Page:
What’s my favorite fish sauce? Right there in the sidebar is a free “Asian Masters of Flavor” ebook I wrote that includes my favorite brand! There’s a big difference between good quality fish sauce and crap, chemical-laden fish sauce.

Slow Cooker Bone Broth Recipe - Asian Vietnamese Bone Broth Spices

More notes

If you’re concerned with the cost of running a slow cooker throughout the week, it costs pennies per day!

We grow all of our own herbs and most of our own vegetables in our aquaponics garden and greenhouse. Here’s a tip for green onion.

Slow Cooker Bone Broth Recipe - Asian Our aquaphonics garden

You can even start with store-bought green onion. Make sure you buy ones that have nice, wet, strong roots (no dry or wilted!) Just stick’em in soil. The green onions will continue to grow their roots and sprout more leaves. I just snip off what I need (leafy part only) and new ones will continue to grow throughout the entire growing season!

Slow Cooker Bone Broth Recipe - Asian grow your own green onion

Recommended Cooking Equipment

More recipes to explore

Vietnamese Pho Pressure Cooker – Paleo Friendly  (Steam Kitchen)

Mom’s Chinese Chicken Soup  (Steam Kitchen)

Vegetable Thai Curry Noodle Soup  (Steam Kitchen)

Tofu and Mushroom Miso Soup  (Steam Kitchen)

Chinese Daikon and Carrot Soup  (Steam Kitchen)

15 Minute Udon Miso Noodle Soup  (Steam Kitchen)

Thai Fish Soup  (Steam Kitchen)

Soba Noodles in Shiitake-Shoyu Broth with Spring Vegetables (Serious Eats)

Spicy Korean Seafood Soup (Serious Eats)

Yum
Print

Slow Cooker Bone Broth Recipe - Asian Style

Servings: Prep Time: 5 minutes Cook Time:
slow-cooker-bone-broth-recipe-asian-3832

I prefer using pork or chicken for Chinese or Japanese style bone broth. If you'd like to use beef bones (great for Vietnamese bone broth), I suggest roasting the bones (350F for 30 minutes) first before adding them to your slow cooker. Not necessary, but it will give a richer bone broth. I don't normally roast pork or chicken bones - I just add them to the pot. Grassfed, organic is best.

PORK: spareribs, neck, hock, really anything.


CHICKEN: whole, raw chicken, or just the frame of a rotisserie chicken you've already enjoyed. You can also use chicken wings or chicken feet. Turkey works great too.


BEEF: oxtail, knuckle, neck, short ribs. I also use beef bone marrow as well - but after roasting, I"ll spoon out the marrow, spread it on bread and sprinkle with sea salt for a little treat. Basically, too much marrow in the bone broth will make the broth greasy tasting. Short ribs have amazing flavor - I like to add them to any beef bone broth that I make.


FISH: Fish bones and head. I like to do this traditional Chinese style with garlic, lots of ginger and green onion. Remove the fish skin and the thin, silvery lining in the gut area (very fishy taste). If the fish is raw, I prefer to roast the fish bones (350F for 20 minutes) - as this tames the fishiness smell and flavor of the bone broth. Most fish will work except for oily fish like mackerel.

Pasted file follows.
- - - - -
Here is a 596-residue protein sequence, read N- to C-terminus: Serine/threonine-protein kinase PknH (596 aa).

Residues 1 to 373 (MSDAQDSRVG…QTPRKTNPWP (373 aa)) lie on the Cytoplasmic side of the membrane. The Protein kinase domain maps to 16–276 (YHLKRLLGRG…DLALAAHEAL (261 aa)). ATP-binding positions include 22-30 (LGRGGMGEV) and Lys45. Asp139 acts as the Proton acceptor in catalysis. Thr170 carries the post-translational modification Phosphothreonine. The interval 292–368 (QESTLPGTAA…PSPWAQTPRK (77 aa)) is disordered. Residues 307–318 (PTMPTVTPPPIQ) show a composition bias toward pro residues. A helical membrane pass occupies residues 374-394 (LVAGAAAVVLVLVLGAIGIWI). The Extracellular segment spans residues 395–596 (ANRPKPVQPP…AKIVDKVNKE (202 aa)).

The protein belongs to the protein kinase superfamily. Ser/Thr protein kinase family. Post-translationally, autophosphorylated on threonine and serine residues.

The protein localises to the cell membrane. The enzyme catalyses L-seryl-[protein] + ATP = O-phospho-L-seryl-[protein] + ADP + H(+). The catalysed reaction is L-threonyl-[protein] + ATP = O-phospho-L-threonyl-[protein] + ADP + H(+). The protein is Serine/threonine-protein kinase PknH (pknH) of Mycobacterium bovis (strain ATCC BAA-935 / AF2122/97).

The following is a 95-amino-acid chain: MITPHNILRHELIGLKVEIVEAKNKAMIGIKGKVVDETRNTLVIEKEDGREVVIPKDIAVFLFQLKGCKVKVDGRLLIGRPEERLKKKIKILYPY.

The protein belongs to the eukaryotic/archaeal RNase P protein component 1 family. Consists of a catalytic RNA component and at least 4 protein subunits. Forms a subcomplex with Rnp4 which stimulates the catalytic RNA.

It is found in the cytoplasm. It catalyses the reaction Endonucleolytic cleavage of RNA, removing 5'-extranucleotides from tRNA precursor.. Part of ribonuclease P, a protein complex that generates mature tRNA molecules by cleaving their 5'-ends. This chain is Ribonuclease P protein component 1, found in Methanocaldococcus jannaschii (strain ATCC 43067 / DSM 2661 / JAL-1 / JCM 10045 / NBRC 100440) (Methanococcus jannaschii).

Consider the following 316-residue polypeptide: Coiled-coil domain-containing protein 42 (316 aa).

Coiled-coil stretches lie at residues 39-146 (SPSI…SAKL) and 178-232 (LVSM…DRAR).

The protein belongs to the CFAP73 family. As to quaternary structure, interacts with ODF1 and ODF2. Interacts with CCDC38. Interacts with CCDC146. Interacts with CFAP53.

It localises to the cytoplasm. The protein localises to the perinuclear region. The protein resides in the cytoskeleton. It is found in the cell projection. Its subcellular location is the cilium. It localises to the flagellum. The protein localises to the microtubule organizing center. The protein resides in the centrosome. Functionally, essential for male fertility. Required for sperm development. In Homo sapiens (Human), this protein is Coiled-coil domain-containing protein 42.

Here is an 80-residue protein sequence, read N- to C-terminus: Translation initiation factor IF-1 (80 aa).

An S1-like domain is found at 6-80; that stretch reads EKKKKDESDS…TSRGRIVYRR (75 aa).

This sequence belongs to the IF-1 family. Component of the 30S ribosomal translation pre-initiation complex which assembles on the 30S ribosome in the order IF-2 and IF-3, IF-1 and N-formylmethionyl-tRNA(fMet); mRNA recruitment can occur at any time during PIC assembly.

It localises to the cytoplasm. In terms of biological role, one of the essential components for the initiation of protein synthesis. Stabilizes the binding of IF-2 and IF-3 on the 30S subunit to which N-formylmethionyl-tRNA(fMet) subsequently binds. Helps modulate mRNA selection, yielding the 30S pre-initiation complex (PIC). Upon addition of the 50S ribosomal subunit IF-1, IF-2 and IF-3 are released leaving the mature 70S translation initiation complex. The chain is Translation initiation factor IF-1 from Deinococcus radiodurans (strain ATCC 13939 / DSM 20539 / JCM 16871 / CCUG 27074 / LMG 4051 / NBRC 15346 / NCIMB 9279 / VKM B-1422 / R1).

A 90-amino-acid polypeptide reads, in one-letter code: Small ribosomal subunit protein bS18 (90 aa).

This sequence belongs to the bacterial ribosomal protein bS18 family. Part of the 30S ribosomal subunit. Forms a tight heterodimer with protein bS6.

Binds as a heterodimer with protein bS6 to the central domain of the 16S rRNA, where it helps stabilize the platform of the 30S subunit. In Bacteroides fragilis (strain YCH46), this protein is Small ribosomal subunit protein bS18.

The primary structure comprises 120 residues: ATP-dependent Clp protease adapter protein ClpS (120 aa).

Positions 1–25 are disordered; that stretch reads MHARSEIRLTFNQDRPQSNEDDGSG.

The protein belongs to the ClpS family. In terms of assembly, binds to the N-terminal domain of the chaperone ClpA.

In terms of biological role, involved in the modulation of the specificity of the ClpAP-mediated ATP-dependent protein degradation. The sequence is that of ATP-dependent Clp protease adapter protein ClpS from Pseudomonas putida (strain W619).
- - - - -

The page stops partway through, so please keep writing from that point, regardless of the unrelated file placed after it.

Ingredients:

4 pounds spareribs
1 head garlic, halved
big knob of fresh ginger (about the size of 2 fingers), halved
3-4 stalks green onions, cut in half

Directions:

1. Reserve half of the garlic, ginger and green onion for later in the week. Tie the green onion bundles with twine.

2. In a slow-cooker, add green onion, garlic and ginger. Fill slow cooker with water, up to 1-inch below rim. Set to cook on high heat at first. When the bone broth comes to a simmer after an hour or so, you'll see lots of scum. Skim and discard. Set slow cooker on low and let the bone broth cook for at least 6 hours.

3. Use a skimmer to skim the surface of any particles and oil. Season with salt, to taste.

4. After drinking some of the bone broth, top off the slow cooker with additional fresh water. You can also discard the spent herbs and add the reserved garlic, onion and green onion. Continue to add additional vegetables, aromatics, dried ingredients (see post above for details) as you wish. Keep the setting on low.

The post Slow Cooker Bone Broth – Asian Style appeared first on Steamy Kitchen Recipes.

]]>
http://steamykitchen.com/39418-slow-cooker-bone-broth-asian-style.html/feed 50
Chinese Daikon and Carrot Soup http://steamykitchen.com/26933-chinese-daikon-and-carrot-soup-recipe-video.html http://steamykitchen.com/26933-chinese-daikon-and-carrot-soup-recipe-video.html#comments Tue, 14 May 2013 15:38:21 +0000 http://www.steamykitchen.com/?p=26933 I’ve been making a lot of Chinese home-style soups lately – Nathan has been going through some health challenges lately and all he wants to eat is clear soup. My house smells like Mom’s house when I simmer a pot of soup. One most frequently asked questions I get is, “what’s your favorite recipe from your Mom?” It’s tough to ...

The post Chinese Daikon and Carrot Soup appeared first on Steamy Kitchen Recipes.

]]>
Chinese Daikon and Carrot Soup Recipe

I’ve been making a lot of Chinese home-style soups lately – Nathan has been going through some health challenges lately and all he wants to eat is clear soup. My house smells like Mom’s house when I simmer a pot of soup.